Careers in Construction Month - Assistant Project Manager Jackson Kimbrell

  • by Jackson Kimbrell, Mathilde Tubbs, and Taylor Gilliam
  • Blog

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To celebrate Careers in Construction Month we sat down with a few Landis team members to discuss their own experiences in construction. First up, Assistant Project Manager Jackson Kimbrell who is currently working on the Jefferson Parish Bacteriological and Wet Chemistry Lab:

Q: Tell me about your life leading up to your construction career?

A: I didn’t originally go to college for a degree in Construction. I have a degree in French and History. I did a year of Law School and decided that it wasn’t the right fit for me.

I became a Commissioned Engineer Officer in the US Army and have been in the National Guard for over 13 years and this is where I originally began my career in construction. I was deployed in the Middle East for a year and came back to the US and went to Louisiana State University and got my master’s in construction management.

Q: What do you find most rewarding in construction?

A: The most rewarding part about working in the construction industry to me is that you create something that is very tangible. You can be driving down the street and see a building you’ve renovated and say, “Hey I did that!”. Construction is unique in that way. It’s hard working in the construction industry. It’s always a moving target and you are always trying to problem solve, and that is the biggest challenge.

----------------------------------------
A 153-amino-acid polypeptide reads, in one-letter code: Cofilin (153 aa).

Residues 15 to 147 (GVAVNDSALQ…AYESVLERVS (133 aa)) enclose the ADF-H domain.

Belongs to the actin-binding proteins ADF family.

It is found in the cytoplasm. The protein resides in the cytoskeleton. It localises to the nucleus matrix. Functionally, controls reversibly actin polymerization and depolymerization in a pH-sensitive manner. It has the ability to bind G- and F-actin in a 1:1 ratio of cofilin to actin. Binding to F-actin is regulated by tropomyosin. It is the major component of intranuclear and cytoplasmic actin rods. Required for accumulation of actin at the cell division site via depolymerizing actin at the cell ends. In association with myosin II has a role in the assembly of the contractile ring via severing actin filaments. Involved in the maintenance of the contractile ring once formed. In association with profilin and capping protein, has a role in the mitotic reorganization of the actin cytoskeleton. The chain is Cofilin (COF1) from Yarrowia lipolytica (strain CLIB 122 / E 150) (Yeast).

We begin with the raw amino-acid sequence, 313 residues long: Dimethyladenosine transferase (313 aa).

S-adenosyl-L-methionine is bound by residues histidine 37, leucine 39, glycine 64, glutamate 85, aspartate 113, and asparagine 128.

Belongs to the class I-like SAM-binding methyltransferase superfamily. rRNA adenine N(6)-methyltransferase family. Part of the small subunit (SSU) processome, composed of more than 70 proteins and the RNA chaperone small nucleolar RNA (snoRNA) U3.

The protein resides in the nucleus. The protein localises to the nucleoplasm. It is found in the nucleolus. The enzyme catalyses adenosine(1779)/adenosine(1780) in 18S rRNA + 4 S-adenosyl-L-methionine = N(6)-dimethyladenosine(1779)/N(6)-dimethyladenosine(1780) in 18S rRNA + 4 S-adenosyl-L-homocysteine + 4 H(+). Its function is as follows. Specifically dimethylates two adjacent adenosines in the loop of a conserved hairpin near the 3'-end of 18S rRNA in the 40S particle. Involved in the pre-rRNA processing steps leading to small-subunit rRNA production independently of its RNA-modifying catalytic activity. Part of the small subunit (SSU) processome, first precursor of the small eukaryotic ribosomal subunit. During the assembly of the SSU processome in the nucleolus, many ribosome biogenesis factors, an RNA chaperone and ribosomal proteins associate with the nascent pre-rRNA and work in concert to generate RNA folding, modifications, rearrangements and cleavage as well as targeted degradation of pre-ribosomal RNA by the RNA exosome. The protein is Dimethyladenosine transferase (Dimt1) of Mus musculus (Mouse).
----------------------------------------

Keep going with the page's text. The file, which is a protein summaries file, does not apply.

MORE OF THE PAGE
Q: What has been your biggest learning experience?

A: I’ve had this experience both working for Landis and the army as well: there is always someone who knows more than you. Having to work through those interpersonal relationships and using them as a resource is important. You may be the person making the decisions on the site, but not everyone will see them as the right decisions. So, you must learn to be respectful, and problem solve together.

Q: What is your role like as an Assistant Project Manager?

A: As an APM I am basically attached at the hip with the superintendent. We are the field leaders for Landis, managing day-to-day most of the construction process that goes on. We interact face-to-face with our trade partners, and then problem solve to longer-range planning. Though a big part is getting RFIs answered. An RFI (Request for Information) is a fancy way of saying “I have construction question.” It can be anything about the project but mostly has to do with the blueprints or specifications. There are often things that come up not on a print/specification, that we must get clarification on so that we can continue our work.

Q: Do you have any advice for someone looking to start a career in construction?

A: I’ve benefited immensely from working in the field. I’ve done some work in the office doing quality control and that was very useful, but you learn so much more being out in the field using your hands and your brain to figure the specific problems out. Even if you are coming into this industry with no technical skills, start out as a laborer or apprentice for a trade just get out there and do it. Having a degree coming in, like a CM degree or an Engineering degree, is useful. There’s a lot they teach you and you become a good resource bank. But using that knowledge in a field environment is just next level and it really prepares you to think about the projects critically.

 

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